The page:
It was the jester’s job to make his patron laugh and reflect on life’s absurdities. The jester, despite his madness (sometimes real, usually feigned), was one of the few who dared speak frankly to his master without having to worry too much about it. However, we should not think too much of his role as advisor. While in our present culture, we like to regard jesters as paragons of wisdom, soothsayers of a kind, who could tell the truth and get away with it, this was not the reason the jester was at court, and if he were to neglect his duty as a comic in favour of a job as an adviser, his tenure at court might be short-lived.

Jugglers and acrobats

Somewhat related to the jesters were the jugglers and acrobats, who performed a variety of jobs, ranging from tricks like eating fire to acrobatics. Like some other professions at court, like actors and musicians, it is very difficult to find out what they did exactly. These people travelled from court to court to make a living, and they often left no traces apart from the extent of their reward in the financial accounts of the court.


Magicians were not officially in the court’s service. There were not too many of them, as it was not always easy to get employment as a person dealing with the occult. The Christian institutions strictly forbade the use of magic, but some lords still thought employing magicians could be useful. Magicians or soothsayers were employed primarily for telling the future, sometimes as astrologers, and for providing miracle cures. There are also accusations of magicians being used to curse individuals hostile to their lord – usually other courtiers – but in these cases it is difficult to distinguish between political trials inspired by courtly rivalry, and ‘real’ magic.

Magicians at times also did magic tricks to amuse an audience; even the familiar ‘sawing the woman in half’ trick appeared in their repertoire, as an impressed clerk noted down in the financial accounts of the county of Holland.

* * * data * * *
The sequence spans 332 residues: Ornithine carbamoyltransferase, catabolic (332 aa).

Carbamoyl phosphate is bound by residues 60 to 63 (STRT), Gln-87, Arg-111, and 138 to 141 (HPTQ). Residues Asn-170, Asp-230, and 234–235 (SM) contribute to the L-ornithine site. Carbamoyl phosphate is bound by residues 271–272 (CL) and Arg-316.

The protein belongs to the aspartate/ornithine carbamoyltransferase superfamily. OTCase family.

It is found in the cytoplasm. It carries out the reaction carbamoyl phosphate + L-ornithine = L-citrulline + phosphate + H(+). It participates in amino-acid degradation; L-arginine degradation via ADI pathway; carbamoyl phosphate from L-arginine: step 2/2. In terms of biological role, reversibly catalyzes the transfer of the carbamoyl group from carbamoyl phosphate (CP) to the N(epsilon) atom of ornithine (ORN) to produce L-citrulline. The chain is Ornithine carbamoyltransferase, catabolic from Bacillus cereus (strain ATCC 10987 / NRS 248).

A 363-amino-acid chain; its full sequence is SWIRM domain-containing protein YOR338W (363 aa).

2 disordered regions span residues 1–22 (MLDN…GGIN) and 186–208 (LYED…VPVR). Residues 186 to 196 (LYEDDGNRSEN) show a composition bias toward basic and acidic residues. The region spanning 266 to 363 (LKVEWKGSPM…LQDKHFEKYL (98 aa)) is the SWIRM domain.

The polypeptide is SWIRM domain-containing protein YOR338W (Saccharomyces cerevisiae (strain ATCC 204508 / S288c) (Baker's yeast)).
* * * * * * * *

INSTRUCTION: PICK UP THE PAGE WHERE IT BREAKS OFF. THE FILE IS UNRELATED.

In the middle ages, there were two different types of writer or poet. The first was the cleric, who had received a proper education at a monastery, chapter school or even university. The cleric spoke Latin as well as his native tongue, and so had access to important literary sources, like the Bible or Aristotle’s works.

The second type was non-clerical, a layman, who might not even be capable of reading or writing and might often be reciting from memory. As opposed to the clerics, who were often employed permanently as scribes at court, the laymen were also travellers. Their work was slightly different in style to that of the clerics, as they had to produce far more texts. They were commercially minded, and thus had to abandon literary merit in favour of quantity. Most of their texts – usually in poem style – dealt with subjects important to the nobles, and eulogies of deceased noblemen and advisory songs about money or government were common. Sometimes subtle hints about the speaker’s poor finances are included, to induce the crowd to hand out larger fees. This was necessary because the speakers did not perform for a fixed sum, but were rewarded solely by the generosity of the public. But when treated rudely, the offender was often pilloried in public, like a late 14th century Teutonic Order commander in Leiden, who was immortalised by the speaker Willem van Hildegaersberch for refusing hospitality, despite having promised this earlier on.


Many nobles from the Holy Roman Empire made trips to Lithuania and surrounding territories, to try and subjugate the pagans. As a souvenir, many noblemen brought back a local pagan to the home country, as a prestige symbol. Usually, the pagans were only children, and were forcibly converted. The Frisian chronicle of Worp Tyaerda van Rinsumageest tells of two pagan children brought back to Sneek to be educated; one of them used to grab children he was playing with and would then roughly throw them into the water, saying he baptised them like he had been baptised.

Not all pagans were forced to convert, but by the end of their lives most of them would be Christian, anyway. There was no real alternative in an exclusively Christian court.